Here's the general rule for doubling size:

If a D-dimensional object of unit "width" is to be doubled in size,

then its "width" should be increased to .

This is the root of the problem: we have to extract the D-th root of 2 to solve the equation for W.

"D-volume" is length if D = 1, area if D = 2, and volume if D = 3. In those three cases, the width should be increased 100%, 41% and 26% respectively. For D = 4, in order to double hypervolume, the width increase factor drops to 19% .

That formula can also be put to use for our final, less intuitive, example.

As Keith Devlin has pointed out, over and over, we need to take a broader view of multiplication and exponentiation than as repeated addition and multiplication, respectively. The formula just highlighted applies in cases far removed from that simple world, or the convenient building blocks encountered above.

The new image on the left below is twice as big as the one on the right, while being about 73% wider.


Curiously, as we'll shortly see, the 2-dimensional space occupied by it (and its interior) is exactly three time as large as the corresponding area taken up by the smaller image.

These images depict the same "infinite level of detail" fractal known as the Koch snowflake, scaled appropriately. Its dimension is not a whole number! It's somewhere between 1 and 2, and is a measure of the snowflake's "between curve and surface" status. (Edible incarnations of this pattern can only be dreamed of, perhaps involving infinitely delicate and detailed pastry work, and incredibly finely powdered sugar.)

An approximation for the expansion factor 1.732051 required for doubling the size may be obtained by plugging the exact dimension D = log(4)/log(3) into the formula. Alternatively, given that expansion factor, then an approximation for this dimension, namely, 1.2619, can be deduced (using logarithms) from the above formula.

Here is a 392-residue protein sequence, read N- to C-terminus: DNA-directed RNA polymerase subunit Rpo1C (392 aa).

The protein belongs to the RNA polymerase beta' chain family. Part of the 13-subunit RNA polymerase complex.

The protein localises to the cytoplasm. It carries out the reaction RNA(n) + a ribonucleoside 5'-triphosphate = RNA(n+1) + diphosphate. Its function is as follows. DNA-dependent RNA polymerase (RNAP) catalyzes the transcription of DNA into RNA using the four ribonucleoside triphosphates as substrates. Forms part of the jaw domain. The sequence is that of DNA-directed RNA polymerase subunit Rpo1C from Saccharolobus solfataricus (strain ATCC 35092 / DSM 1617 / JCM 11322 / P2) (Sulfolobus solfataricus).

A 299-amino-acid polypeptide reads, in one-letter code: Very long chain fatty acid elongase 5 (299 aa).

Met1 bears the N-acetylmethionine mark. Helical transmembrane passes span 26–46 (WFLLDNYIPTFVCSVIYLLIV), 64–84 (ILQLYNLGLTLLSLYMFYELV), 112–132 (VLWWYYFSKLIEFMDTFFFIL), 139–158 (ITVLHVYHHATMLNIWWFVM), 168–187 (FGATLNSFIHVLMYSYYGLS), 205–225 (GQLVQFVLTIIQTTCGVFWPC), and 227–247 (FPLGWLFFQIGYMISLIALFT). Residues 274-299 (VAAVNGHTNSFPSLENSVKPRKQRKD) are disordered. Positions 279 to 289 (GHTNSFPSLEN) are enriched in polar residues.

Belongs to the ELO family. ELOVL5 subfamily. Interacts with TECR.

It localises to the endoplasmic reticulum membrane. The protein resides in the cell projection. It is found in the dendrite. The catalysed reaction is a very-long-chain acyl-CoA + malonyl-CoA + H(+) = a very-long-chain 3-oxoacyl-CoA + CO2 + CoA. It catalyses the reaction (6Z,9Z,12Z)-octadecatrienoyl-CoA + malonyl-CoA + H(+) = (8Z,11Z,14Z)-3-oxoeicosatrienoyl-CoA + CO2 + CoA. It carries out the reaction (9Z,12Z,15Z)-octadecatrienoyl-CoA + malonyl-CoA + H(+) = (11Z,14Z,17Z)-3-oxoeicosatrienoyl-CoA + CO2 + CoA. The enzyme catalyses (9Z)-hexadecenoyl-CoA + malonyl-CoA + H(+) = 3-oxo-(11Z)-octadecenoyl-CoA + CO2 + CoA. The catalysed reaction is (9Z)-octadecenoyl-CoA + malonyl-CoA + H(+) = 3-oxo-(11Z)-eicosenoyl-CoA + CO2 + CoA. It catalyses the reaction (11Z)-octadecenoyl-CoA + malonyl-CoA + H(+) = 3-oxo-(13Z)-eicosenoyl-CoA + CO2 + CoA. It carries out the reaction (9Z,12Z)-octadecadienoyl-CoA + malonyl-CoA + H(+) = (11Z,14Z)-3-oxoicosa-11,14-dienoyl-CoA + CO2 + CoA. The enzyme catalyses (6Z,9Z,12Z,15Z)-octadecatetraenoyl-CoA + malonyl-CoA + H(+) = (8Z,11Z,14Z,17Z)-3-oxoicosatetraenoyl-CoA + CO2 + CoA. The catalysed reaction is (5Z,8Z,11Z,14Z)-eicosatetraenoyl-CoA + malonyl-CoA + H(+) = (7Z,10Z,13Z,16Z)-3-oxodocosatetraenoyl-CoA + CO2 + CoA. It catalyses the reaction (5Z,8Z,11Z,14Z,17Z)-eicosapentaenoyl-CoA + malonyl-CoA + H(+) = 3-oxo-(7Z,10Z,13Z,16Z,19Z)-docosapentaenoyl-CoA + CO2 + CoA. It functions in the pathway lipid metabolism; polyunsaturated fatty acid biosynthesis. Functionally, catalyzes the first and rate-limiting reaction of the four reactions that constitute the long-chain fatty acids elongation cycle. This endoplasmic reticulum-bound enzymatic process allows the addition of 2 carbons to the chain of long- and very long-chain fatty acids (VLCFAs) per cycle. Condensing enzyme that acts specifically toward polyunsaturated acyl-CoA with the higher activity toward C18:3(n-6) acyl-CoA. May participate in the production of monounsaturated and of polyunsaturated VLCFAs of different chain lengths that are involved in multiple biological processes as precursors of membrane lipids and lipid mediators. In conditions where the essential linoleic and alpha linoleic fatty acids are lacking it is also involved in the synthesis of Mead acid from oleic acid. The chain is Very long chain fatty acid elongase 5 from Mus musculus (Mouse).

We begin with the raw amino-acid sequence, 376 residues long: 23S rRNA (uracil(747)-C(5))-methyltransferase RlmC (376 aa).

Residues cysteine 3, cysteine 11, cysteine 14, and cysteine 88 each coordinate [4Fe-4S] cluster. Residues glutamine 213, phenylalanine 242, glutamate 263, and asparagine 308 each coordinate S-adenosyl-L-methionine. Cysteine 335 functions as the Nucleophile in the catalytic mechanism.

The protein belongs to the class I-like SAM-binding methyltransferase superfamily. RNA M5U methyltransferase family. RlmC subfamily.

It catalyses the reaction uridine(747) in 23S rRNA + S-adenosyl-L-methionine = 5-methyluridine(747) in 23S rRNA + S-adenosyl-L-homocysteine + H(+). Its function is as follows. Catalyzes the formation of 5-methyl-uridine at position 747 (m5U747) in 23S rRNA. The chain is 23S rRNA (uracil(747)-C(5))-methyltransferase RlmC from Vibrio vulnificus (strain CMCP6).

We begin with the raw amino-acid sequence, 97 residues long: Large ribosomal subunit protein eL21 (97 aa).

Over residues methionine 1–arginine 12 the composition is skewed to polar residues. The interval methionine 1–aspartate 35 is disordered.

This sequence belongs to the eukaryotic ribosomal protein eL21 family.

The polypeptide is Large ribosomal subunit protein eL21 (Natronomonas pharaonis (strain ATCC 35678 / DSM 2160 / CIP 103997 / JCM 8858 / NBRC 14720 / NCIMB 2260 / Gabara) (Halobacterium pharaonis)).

Why roughly 1.732? Squaring that suggests something which can be verified using information just provided, and a little algebra: the larger snowflake does indeed occupy exactly three times as much area on a page as the smaller one, counting the interiors, yet it's strictly speaking only twice as big as it!

Please note that even mathematically inspired Apples in stereo---real 3-dimensional musicians---must be increased by a non-Pythagorean scaling factor of 26% to double in size from what's shown 2012-11-07-fruit-Applesinstereo.jpghere to what's shown 2012-11-07-fruit-Applesinstereo.jpghere.

For additional head-scratching thoughts on squares and circles in various dimensions, click here.

Further food for thought is also only a click away. Since that was written, Vi Hart's finger licking hexaflexamexigon video , the fourth in a series on a kind of "flat, two-dimensional" object whose precise area is not so obvious, has gone viral. Can tesseract tacos or fractal fajitas be far behind?

Thanks to TinRoof Marketing & Design and Spelman College's Dan Bascelli for graphics production and assistance. Thanks to Thorsten Fleisch for cube and tesseract skeleton images. All images used with permission.